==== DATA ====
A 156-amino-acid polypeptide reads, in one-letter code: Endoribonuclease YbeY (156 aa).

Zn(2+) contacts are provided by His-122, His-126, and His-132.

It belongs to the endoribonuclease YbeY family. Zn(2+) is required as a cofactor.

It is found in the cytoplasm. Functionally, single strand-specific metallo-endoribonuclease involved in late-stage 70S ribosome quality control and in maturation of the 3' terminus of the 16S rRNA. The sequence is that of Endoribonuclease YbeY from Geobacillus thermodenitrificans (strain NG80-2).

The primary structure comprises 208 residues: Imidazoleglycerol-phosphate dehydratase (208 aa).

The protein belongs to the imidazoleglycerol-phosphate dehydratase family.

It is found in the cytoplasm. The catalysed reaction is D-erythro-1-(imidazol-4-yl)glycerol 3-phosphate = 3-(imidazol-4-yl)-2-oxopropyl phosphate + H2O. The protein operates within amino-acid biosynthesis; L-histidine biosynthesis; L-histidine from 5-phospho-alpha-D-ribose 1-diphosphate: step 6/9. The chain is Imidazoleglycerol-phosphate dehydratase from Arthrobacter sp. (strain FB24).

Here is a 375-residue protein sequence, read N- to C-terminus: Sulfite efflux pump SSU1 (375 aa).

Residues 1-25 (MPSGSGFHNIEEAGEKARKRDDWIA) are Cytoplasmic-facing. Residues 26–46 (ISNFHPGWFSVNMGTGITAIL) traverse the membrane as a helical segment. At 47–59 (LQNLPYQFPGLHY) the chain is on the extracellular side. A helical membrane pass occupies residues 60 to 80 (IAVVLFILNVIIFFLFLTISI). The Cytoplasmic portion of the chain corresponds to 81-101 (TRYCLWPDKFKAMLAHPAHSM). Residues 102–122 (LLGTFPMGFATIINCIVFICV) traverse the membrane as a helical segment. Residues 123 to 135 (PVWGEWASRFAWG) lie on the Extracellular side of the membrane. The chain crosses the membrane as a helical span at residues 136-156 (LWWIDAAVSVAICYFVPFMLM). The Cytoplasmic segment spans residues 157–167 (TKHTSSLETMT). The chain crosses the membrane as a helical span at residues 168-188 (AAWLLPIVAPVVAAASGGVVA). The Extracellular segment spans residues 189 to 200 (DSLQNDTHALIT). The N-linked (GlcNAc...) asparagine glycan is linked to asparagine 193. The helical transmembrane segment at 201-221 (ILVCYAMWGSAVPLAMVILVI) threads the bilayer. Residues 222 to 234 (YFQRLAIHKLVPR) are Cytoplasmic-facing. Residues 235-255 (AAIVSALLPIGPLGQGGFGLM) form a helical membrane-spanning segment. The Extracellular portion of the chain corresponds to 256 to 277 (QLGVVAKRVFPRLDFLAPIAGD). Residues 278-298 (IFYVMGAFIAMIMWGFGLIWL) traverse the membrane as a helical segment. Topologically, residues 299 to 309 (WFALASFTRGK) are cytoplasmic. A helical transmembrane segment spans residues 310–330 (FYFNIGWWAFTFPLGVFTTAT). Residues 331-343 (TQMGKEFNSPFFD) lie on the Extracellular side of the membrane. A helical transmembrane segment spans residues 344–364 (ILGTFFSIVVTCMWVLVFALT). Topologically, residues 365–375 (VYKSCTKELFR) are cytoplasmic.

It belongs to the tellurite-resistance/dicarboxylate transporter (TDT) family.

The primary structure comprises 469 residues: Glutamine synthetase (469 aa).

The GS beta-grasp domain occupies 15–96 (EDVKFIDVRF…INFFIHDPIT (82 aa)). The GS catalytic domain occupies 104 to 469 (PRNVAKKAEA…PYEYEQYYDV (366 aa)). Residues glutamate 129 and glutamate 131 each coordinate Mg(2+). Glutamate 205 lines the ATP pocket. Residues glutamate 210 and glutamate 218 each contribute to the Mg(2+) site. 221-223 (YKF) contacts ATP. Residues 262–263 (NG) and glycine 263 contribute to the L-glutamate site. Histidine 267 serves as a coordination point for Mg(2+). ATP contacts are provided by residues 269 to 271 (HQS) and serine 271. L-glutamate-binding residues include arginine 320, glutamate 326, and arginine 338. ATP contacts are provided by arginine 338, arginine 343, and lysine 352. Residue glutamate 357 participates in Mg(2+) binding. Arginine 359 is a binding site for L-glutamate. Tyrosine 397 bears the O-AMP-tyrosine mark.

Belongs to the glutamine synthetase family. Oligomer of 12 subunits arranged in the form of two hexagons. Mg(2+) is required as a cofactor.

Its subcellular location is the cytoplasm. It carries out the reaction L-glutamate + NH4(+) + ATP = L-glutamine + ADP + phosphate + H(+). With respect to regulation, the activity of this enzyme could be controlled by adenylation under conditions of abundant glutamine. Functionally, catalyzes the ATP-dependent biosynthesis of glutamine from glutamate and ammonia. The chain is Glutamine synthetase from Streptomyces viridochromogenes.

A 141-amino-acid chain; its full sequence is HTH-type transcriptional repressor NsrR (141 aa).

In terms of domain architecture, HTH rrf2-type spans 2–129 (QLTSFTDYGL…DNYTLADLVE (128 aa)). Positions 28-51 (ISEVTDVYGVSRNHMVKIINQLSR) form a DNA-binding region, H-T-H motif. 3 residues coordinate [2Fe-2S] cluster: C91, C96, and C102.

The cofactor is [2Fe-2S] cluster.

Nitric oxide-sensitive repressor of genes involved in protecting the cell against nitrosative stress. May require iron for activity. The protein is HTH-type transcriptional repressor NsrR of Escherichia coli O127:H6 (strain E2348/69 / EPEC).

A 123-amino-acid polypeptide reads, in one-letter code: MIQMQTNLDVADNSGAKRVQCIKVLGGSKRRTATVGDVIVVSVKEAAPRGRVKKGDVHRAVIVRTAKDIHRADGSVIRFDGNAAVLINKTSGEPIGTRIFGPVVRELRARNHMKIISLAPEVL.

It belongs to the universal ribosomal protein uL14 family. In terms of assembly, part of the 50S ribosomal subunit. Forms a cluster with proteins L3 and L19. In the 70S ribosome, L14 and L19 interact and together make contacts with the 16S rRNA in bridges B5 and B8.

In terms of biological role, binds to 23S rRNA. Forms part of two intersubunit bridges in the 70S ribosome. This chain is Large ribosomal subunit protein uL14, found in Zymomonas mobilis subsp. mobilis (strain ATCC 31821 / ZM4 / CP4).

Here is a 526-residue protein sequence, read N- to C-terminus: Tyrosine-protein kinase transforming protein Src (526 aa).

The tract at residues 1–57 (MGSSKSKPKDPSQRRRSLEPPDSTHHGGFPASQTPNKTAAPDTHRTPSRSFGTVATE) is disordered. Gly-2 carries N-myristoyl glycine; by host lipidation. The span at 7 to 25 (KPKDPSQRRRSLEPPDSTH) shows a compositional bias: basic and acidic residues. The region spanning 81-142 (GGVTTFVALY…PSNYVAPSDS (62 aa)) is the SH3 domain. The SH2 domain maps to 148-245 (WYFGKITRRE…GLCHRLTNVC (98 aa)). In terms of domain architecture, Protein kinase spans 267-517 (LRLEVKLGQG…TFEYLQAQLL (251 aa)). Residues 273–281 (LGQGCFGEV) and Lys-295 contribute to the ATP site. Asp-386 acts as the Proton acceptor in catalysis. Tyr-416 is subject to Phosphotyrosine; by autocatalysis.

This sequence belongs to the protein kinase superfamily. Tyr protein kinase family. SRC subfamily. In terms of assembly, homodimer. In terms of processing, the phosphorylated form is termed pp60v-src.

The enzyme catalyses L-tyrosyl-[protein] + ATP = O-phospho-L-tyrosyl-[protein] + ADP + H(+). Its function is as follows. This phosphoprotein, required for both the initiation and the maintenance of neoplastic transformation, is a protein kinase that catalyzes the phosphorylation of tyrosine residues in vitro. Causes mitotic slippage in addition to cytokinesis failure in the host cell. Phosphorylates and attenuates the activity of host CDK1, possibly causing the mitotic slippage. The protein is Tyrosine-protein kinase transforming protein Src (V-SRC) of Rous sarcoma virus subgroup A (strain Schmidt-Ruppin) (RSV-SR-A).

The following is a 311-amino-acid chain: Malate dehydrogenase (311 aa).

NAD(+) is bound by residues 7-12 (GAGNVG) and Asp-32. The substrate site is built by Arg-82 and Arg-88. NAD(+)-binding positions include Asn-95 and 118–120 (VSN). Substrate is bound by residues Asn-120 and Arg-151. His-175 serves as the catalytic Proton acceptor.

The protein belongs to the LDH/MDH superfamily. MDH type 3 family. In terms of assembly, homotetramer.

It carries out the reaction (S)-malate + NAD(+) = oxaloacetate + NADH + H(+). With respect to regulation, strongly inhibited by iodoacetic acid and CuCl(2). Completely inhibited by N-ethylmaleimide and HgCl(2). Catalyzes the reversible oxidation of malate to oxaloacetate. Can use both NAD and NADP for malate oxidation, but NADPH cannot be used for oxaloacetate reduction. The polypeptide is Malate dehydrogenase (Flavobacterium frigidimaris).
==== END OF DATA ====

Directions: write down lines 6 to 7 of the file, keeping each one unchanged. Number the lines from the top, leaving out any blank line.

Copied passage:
The protein belongs to the imidazoleglycerol-phosphate dehydratase family.

It is found in the cytoplasm. The catalysed reaction is D-erythro-1-(imidazol-4-yl)glycerol 3-phosphate = 3-(imidazol-4-yl)-2-oxopropyl phosphate + H2O. The protein operates within amino-acid biosynthesis; L-histidine biosynthesis; L-histidine from 5-phospho-alpha-D-ribose 1-diphosphate: step 6/9. The chain is Imidazoleglycerol-phosphate dehydratase from Arthrobacter sp. (strain FB24).